"TEN DAYS TO PAINT THE FOREST"

2006-10-23T09:53:33.570-07:00

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DOWNLOAD AND PLAY PREVIEW DOWNLOAD AND PLAY PART ONE DOWNLOAD AND PLAY PART TWO DOWNLOAD AND PLAY PART THREE (image) (image) (image) This is no ordinary biological field trip! Travel along with some of the world's foremost bird and nature artists to the incredible Chappari Reserve, among the last remaining high-altitude dry forests of South America. Previously undiscovered and majestical species come alive at the tip of a paintbrush in this rapid biological inventory of this incredibly rich and diverse part of the biosphere. This film reminds us of the age-old partnership of art and science and highlights observation, expression, and inspiration in a strategic effort to preserve one of the most fantastic places on Earth. The artist Paul Klee said “the painter should not paint what he sees, but what will be seen." In this case, we hope such brilliant creatures remain in our sights forever. Copyright 2006, Richard and Julia Kemp



"ONE MILLION DOWNLOADS"

2006-09-25T16:50:30.746-07:00

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Mahalo Danke Merci Takk Kiga Tujechhe Salomot Passibo Xie xie Arigato and Thank You - THE PRODUCERS



Just Around the Corner . . . One Million Downloads!

2006-08-08T12:28:34.376-07:00

(image) Eight-hundred thousand downloads. That's where we stand as of August 8th, 2006. Last week's total = 100,000. We are knocking on the door of 1 million. And we're just getting started. Thanks to the growing community of viewers, supporters, producers, and TERRAPHILES. Our goal is to reach 1 million downloads by August 20th, less than two weeks away. There is only one way to make that happen . . . WORD OF MOUTH ! Tell your friends, teachers, co-workers, lawyers, dentists, priests, and mailmen about us.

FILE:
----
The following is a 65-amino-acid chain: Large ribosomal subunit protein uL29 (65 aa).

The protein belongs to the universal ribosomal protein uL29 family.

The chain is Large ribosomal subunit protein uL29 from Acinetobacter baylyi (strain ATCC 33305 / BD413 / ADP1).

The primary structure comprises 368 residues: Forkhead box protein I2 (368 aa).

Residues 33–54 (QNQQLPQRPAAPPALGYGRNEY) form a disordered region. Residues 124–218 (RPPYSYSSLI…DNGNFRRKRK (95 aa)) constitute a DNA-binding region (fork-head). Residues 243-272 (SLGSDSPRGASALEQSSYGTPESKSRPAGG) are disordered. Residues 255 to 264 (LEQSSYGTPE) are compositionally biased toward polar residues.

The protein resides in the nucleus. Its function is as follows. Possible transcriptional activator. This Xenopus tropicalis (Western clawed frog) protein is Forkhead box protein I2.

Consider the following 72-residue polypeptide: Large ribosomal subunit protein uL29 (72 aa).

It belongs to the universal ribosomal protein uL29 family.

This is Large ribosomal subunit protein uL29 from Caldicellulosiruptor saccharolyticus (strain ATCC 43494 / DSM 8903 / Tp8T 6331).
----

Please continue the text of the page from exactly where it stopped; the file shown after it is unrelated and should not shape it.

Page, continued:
"SPEAKING WHITE CLAY"

2006-10-23T09:54:04.180-07:00

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DOWNLOAD AND PLAY PREVIEW DOWNLOAD AND PLAY "SPEAKING WHITE CLAY" (image) (image) (image) Over the last 100 years, the American Indian Holocaust and the boarding school era nearly snuffed out the native language of Montana's White Clay tribe. Today, less than five native speakers of the White Clay language remain. Nonetheless, kids, parents and teachers at the White Clay Language Immersion School in Harlem, Montana are fighting back to reclaim their native language. In doing so, they are blending traditional Indian ways and contemporary Euro-American culture and "two fractured worlds" are coming together to form a new whole. Copyright 2006, Jaime Jelenchick



"ROOT OF THE PROBLEM"

2006-10-23T09:54:33.723-07:00

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DOWNLOAD AND PLAY PREVIEW DOWNLOAD AND PLAY "ROOT OF THE PROBLEM" (image) (image) (image) Yellowstone National Park has one of the world’s most stunning natural landscapes. Tourists flock from all over the world to view its incredible wildlife and geo-thermal features. But there is something amazing about Yellowstone that few people ever notice: its "extreme" plant life. Join environmental scientist Catherine Zabinski and plant biologist Ylva Lekberg as they explore the unique and unusual flora of the world's oldest national park. Could these incredible plants hold the key to dealing with the effects of global warming? Copyright 2006, Ed Watkins



"ATLATL"

2006-10-23T09:55:07.760-07:00

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DOWNLOAD AND PLAY PREVIEW DOWNLOAD AND PLAY "ATLATL" (image) (image) (image) Three alter-egos converge as (1.) Bob Perkins "the researcher", (2.) Professor William Robert Perkins "the mad scientist", and (3.) Atlatl Bob "the hunter," give a humorous and multi-faceted account of mankind's ascendant path to the top of the food chain. Though seemingly primitive, the "Atlatl and Dart System," used by humans in pre-historic times, is remarkably complex in its design. With a minimum of effort, the atlatl hurtles darts at speeds close to 100 miles per hour. In turn, this behavior speaks volumes about the sustainable ingenuity of the hunter-gatherer age. In our present age of taxes, organized religion, and agriculture, perhaps there are still important lessons that can be derived from our far distant relatives. Copyright 2006, Jeremy Roberts



"BLACK TALE: The Whirling Disease Invaders"

2006-10-23T09:55:44.540-07:00